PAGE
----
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Your Parent Teacher Conference

By Tracey Wood

If you've got some concerns or complaints to take with you to your conference you may be feeling a bit anxious. Here are 6 easy steps to help you through it.

1. Plan the time of your meeting. Make it at least 20 minutes and leave your children with someone else when you go.

2. Before you go, write down the points you want to make.Write in terms of your child rather than in terms of the teacher so you'll make your point without criticizing the teacher's conduct. ie "He is unhappy and doesn't want to go to school", rather than "You make him unhappy". "He seems to get so much homework", rather than "You give him too much homework".

3. Decide exactly what outcomes you want from the meeting. Think in terms of practical outcomes so you don't end up just talk about your issues. Try to think of practical answers and ask the teacher to help you out with this. Write down the practical steps you think of.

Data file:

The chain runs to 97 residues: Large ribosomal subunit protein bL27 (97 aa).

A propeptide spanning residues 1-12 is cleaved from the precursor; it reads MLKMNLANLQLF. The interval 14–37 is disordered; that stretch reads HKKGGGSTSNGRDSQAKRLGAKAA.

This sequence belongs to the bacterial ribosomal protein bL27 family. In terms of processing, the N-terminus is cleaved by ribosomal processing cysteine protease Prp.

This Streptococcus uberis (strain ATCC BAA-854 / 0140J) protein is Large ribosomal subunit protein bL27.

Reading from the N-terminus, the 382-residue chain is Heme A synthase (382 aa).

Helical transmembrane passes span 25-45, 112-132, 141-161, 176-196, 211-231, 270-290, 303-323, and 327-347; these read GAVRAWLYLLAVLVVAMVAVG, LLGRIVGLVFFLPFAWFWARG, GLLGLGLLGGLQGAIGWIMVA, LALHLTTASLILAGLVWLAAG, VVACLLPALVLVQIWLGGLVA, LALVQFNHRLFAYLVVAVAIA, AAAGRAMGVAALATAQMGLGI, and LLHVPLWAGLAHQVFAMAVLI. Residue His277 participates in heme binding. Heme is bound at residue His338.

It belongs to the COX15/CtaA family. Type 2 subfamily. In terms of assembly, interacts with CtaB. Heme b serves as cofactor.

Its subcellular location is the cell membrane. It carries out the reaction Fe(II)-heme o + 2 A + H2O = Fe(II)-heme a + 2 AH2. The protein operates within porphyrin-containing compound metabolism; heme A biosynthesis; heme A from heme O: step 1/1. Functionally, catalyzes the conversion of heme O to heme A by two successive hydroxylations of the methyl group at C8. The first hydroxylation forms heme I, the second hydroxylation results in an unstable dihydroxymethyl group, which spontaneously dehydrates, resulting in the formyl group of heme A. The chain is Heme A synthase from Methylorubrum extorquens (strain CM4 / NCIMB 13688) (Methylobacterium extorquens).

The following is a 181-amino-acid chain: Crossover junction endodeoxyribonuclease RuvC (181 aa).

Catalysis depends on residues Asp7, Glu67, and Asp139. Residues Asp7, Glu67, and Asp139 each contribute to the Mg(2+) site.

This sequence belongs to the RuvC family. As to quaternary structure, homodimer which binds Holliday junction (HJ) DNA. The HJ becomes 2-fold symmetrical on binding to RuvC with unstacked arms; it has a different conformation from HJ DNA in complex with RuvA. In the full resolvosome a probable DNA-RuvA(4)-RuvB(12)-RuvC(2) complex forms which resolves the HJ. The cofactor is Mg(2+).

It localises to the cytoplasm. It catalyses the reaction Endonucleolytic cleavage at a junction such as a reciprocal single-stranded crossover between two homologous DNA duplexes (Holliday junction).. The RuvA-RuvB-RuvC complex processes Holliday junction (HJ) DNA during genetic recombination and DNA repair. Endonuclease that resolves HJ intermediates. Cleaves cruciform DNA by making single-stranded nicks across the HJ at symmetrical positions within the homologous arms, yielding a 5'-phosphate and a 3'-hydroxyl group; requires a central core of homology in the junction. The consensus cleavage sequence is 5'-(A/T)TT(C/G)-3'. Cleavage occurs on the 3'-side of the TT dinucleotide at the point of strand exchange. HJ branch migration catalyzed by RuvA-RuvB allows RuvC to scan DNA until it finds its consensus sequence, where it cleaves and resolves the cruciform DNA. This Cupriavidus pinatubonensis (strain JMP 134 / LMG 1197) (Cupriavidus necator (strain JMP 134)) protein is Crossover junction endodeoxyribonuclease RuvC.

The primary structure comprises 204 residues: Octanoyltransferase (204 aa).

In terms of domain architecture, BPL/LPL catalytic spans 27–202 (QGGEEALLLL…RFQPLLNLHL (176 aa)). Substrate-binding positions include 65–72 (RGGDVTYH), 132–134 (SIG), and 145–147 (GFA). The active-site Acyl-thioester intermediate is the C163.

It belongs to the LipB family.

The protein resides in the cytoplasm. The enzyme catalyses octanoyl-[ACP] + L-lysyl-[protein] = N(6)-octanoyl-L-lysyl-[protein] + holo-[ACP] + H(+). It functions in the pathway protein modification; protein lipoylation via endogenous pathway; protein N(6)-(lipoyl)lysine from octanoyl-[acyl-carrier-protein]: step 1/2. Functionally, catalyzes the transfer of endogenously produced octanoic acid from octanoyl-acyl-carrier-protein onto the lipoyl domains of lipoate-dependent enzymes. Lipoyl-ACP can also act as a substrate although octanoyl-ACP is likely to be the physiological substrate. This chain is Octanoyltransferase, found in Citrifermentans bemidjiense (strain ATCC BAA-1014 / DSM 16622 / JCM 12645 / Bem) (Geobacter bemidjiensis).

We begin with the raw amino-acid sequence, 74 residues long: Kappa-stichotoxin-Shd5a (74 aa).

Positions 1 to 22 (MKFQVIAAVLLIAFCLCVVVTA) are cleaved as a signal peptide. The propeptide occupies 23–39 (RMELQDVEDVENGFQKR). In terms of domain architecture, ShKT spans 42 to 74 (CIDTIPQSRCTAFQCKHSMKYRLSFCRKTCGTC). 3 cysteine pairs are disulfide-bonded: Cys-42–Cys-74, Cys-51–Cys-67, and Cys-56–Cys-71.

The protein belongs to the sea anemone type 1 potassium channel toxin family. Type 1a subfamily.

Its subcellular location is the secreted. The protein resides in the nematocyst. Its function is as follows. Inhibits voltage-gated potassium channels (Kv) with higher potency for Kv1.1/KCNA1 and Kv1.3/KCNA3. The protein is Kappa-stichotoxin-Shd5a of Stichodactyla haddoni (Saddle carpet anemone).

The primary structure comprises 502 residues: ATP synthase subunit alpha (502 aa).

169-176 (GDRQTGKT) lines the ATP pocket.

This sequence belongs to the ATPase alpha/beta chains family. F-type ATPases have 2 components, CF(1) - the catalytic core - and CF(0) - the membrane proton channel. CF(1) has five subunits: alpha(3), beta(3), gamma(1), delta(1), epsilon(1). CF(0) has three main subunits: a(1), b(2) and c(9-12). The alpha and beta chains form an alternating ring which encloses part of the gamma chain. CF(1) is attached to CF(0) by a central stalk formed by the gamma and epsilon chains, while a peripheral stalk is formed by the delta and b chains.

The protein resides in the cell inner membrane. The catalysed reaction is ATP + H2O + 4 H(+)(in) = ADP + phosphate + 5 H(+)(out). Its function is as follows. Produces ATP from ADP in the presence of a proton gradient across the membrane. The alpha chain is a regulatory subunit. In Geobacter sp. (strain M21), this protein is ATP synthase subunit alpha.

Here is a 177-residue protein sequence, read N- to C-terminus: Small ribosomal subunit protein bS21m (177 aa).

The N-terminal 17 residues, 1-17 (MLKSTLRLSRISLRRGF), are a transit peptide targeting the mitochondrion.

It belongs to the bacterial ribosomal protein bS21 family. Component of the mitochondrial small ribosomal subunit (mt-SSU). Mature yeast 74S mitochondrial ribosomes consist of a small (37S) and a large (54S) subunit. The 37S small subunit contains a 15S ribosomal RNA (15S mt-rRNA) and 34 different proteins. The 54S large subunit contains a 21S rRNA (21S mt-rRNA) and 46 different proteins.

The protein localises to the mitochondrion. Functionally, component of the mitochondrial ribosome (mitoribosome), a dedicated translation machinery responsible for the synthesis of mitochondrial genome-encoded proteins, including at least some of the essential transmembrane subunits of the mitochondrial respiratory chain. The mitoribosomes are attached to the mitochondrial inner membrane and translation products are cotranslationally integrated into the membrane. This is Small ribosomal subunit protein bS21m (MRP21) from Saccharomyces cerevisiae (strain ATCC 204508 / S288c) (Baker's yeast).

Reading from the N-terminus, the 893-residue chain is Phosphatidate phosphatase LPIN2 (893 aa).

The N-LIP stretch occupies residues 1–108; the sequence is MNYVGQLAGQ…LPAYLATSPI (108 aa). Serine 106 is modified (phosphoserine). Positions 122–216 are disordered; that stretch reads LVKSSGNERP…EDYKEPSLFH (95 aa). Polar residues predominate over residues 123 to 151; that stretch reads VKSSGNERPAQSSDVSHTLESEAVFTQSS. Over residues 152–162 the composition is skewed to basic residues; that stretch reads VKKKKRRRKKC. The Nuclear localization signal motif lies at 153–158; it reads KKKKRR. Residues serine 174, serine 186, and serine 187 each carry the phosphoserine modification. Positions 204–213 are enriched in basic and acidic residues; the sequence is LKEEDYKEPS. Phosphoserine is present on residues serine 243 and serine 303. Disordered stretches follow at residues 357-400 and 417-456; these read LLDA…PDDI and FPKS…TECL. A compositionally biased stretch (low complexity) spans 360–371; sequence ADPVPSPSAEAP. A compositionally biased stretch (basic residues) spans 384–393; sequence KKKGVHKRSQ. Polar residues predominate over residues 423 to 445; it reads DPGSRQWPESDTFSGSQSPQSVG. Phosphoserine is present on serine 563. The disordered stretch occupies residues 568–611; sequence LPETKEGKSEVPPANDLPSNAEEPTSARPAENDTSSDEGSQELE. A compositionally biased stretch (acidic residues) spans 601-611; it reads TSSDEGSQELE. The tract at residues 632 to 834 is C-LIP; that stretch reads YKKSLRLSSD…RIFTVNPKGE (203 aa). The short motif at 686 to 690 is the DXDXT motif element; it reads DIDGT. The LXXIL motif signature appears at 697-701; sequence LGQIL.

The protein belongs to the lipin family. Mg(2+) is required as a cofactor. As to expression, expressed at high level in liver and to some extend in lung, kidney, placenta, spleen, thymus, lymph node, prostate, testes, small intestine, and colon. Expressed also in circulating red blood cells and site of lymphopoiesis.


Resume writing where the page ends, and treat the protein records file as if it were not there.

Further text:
4. Avoid or defuse argument by keeping to your point. If an argument is developing, slow your conversation down and pause to regain some calm. Then, keep repeating your main issue. It might be that Johnny is unhappy at school. If the teacher doesn't really address your issue, by for example telling you how good the classroom reading scheme is, you might say something like, "I'm sure this program is good but Johnny is unhappy about reading. The program isn't meeting his needs."

5. Make it clear that you're willing to help. Offer any suggestions you've thought of and ask what the school can do to help Johnny. Can Johnny be included on an existing program? If not, can the school psychologist suggest anything? Are there volunteers who could help Johnny? Can you be trained to help?

6. Plan a follow-up. Meet again with the teacher; send her a note each week; call her. Do something. Then you can monitor whether the practical steps you though up are happening and whether they're any good.


Tracey Wood is a children’s reading specialist and the author of "See Johnny Read! -The 5 Most Effective Ways to End Your Son's Reading Problems" and "Teaching Kids To Read for Dummies". Tracey's hallmark is that she simplifies the latest information about reading into practical, bite-sized pieces that anyone, no matter how busy, can use to help a child make headway. You can contact Tracey or find information and word lists at her website, www.ReadingPains.com
 

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